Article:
Hoard! Box by box Independent extract
Of all the new puzzle games 2021 has to offer so far, Hoard! Box by box from developer Seed by Seed is both a solo and co-op delight worth seeking out. While it can draw on a casual audience as it offers an adaptable challenge for all ages, the latest platform game released by HandyGames is by no means a simple puzzle to solve. Hoard! unloads a short but enticing package that will play differently depending on whether the player chooses to ride alone or with friends. It’s a partial collectathon that keeps most of its promises.
In the same way as other stylized paper games such as Yoshi’s craft world, Hoard! Box by box focuses lightly on the story as it remains geared towards providing charming visuals and meticulous gameplay. The game opens with a cutscene where the world of Boxlings is engulfed by a mysterious gray energy that transforms the central world into an empty, colorless mold of itself. After that, the story is never touched on again as the players are immersed in the action. Like the Boxlings, your job is to solve the problems of the local inhabitants so that your home spontaneously regains its lost charm and comes back to life.
Boxlings are able to perform four different actions: jump, dash, carry and unload. As the player learns the technical details behind moving boxes in the tutorial, they will understand almost everything they need to complete the game. To keep the puzzle solving and standard mechanics up to date, each world introduces a new type of box capable of a special ability. Basically, although there are quite a few platforms out there, puzzle solving is at the center of our concerns. There are 400 yellow cubes to collect as well as secret circles that unlock hidden roads in each world, but solving all cases on the player’s path is always in the foreground as it is the only need for progression.
Hoard! was designed to present a piece-to-piece format that relies on experimentation. If the player happens to mess up a puzzle, they can reset the current “piece” by simply holding down the left and right triggers simultaneously. The majority of the puzzles in the game can be completed in several ways. Although it was designed to be a single player, using a cooperative mode allows users to overcome normal obstacles if they work together effectively. The single and multiplayer experiences of Hoard! are completely different areas. While the former asks individual players to think carefully about what is available, the latter lets a game go wild using each other.
While the movement and precipitation is nice, the positioning and hopping of the camera can often interfere with the player. Depth perception will usually be an issue with a locked camera in a platformer, but the jump mechanic can seem completely unreliable. Jumping can be quite frustrating at times as players can lack precision. Hoard! has quite a few secret tricks up his sleeve in terms of control, but the jump mechanic undoubtedly could have used a few minor tweaks in terms of timing and pressure. It can be far from unplayable, but it can get awkward when the game is just not cooperating with the player on some of the more difficult challenges.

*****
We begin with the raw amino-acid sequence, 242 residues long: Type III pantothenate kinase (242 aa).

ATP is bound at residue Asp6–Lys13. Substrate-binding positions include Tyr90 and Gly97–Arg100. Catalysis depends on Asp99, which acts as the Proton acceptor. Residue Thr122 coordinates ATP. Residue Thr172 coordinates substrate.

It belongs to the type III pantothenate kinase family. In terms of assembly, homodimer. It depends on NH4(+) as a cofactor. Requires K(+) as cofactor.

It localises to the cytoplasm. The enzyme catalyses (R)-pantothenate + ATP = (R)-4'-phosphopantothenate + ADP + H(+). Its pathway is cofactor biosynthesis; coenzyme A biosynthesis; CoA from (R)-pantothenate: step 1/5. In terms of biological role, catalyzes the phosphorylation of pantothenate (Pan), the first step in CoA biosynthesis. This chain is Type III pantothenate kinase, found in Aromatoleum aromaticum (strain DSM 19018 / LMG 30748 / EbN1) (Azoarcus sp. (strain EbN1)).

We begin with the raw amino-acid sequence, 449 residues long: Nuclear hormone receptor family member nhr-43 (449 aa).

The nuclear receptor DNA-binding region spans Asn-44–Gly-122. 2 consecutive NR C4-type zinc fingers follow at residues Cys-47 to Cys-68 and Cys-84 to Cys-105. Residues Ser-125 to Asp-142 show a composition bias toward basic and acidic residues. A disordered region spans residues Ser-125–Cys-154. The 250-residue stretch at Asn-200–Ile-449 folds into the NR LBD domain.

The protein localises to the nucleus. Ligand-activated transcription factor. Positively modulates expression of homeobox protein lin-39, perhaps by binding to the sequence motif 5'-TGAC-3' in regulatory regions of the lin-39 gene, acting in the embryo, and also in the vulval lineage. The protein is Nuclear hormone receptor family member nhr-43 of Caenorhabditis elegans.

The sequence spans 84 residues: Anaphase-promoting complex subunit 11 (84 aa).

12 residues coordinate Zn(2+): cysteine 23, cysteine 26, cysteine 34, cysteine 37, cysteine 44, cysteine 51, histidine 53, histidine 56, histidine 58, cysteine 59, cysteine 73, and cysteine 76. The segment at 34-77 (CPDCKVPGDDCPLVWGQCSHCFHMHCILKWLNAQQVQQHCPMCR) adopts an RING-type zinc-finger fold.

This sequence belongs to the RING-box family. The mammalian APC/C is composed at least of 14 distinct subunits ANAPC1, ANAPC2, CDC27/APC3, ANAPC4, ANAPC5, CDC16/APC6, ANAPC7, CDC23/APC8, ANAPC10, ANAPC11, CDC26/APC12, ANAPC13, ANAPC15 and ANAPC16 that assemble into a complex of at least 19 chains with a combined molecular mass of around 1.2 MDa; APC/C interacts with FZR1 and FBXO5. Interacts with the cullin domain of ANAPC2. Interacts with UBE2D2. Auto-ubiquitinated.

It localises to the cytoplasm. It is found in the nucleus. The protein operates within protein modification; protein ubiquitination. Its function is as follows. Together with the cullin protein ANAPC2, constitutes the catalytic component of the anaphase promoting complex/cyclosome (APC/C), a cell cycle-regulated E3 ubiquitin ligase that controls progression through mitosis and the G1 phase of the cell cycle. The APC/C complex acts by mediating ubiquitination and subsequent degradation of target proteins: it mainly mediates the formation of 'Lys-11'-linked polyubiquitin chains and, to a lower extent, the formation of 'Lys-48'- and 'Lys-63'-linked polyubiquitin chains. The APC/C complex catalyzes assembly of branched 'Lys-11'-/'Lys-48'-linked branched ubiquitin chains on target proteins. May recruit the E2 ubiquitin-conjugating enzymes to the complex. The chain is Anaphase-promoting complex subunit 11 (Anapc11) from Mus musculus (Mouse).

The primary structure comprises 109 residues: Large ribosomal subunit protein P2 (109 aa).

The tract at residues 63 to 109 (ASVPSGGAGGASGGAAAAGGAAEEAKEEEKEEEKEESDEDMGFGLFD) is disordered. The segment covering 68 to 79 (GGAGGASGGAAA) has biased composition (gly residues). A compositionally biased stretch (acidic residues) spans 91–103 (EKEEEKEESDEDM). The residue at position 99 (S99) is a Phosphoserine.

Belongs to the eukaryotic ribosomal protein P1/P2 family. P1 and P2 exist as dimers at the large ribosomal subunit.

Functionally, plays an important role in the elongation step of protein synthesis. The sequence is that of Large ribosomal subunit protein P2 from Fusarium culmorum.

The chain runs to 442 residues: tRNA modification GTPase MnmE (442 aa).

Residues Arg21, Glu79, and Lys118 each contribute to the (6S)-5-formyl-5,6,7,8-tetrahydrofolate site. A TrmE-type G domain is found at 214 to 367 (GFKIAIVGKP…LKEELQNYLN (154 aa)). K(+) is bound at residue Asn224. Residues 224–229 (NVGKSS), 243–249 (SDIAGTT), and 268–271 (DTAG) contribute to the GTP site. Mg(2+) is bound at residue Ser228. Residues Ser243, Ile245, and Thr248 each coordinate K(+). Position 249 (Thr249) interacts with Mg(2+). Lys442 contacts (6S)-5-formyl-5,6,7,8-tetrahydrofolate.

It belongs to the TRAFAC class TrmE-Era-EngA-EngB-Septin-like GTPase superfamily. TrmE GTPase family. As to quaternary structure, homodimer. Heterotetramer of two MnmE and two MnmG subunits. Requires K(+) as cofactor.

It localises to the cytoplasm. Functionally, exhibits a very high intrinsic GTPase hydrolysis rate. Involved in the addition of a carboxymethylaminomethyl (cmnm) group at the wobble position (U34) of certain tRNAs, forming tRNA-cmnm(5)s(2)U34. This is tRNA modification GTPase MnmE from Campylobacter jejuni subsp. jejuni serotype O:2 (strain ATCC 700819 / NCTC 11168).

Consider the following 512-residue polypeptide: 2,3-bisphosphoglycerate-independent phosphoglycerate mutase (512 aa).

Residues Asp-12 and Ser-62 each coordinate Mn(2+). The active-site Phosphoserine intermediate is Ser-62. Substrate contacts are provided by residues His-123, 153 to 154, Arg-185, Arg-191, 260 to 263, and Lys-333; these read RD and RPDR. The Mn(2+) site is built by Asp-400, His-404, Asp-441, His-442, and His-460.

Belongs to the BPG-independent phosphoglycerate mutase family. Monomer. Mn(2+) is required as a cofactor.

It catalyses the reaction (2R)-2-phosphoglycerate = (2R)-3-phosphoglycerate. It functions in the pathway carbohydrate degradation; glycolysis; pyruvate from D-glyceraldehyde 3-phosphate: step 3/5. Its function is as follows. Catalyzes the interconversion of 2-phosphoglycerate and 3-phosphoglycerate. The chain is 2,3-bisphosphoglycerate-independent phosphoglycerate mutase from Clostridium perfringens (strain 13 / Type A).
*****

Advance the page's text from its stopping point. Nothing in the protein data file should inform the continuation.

Hoard! can also run at smooth frame rate and high definition resolution on all platforms, but sometimes there can be some technical bugs with the puzzle functionality. Sometimes the buttons on a puzzle may randomly stop working or not work at all when you hover over them. With the aforementioned “reload room” button combination, problem solving is never a problem. Even so, it is rather strange that these issues occur with a number of elevator style puzzles.
The gameplay might not be perfect, but where Hoard! thriving is in its adorable aesthetic that features a clean cut paper world. Similar to the above Yoshi’s craft world, Hoard! takes on the characteristics of a diorama-inspired atmosphere. The majority of its locations and items are made from cardboard, but the game takes a few liberties to feature paper origami-like elements that help improve the visualization of the world of environmental details. It’s always a joy to consider the game’s block theme, as it’s still a nailed-down and cozy and playful habitat.
By the way, Boxlings’ customization is worth mentioning as it gives players an extra touch of individuality. From standard cardboard and mail envelopes to sushi rolls, TVs, and watermelons, character outfit swaps are just great. Hoard! plunges further into his madness. There aren’t many unlockable costumes in the in-game store, but what’s here is entertaining for both the single-player and multiplayer segments.
Speaking of extras, Hoard! offers an additional multiplayer mode containing four mini-games. Strangely, it has to be unlocked throughout the main campaign by solving specific off-road puzzles, but the payoff is well worth it. It’s odd that these mini-games are compensation for the player’s exploration efforts, but they are a fun bonus, although it probably should have been available from the moment players step into the game.
Whether you are playing alone or with three friends, Hoard! Box by box packs a good time. The game’s use of its basic mechanics never gets boring as it attempts to mix its line of boxes storing unique properties with its expansive platform. If developer Seed by Seed was tweaking the main jumping mechanic and perhaps adding their multiplayer mini-games to the main menu, Pile Up! would probably be as ideal as it gets. It can be nice to play solo, but for those who clinch the title, have friends delivered to your home because Hoard! is more of a cooperative explosion.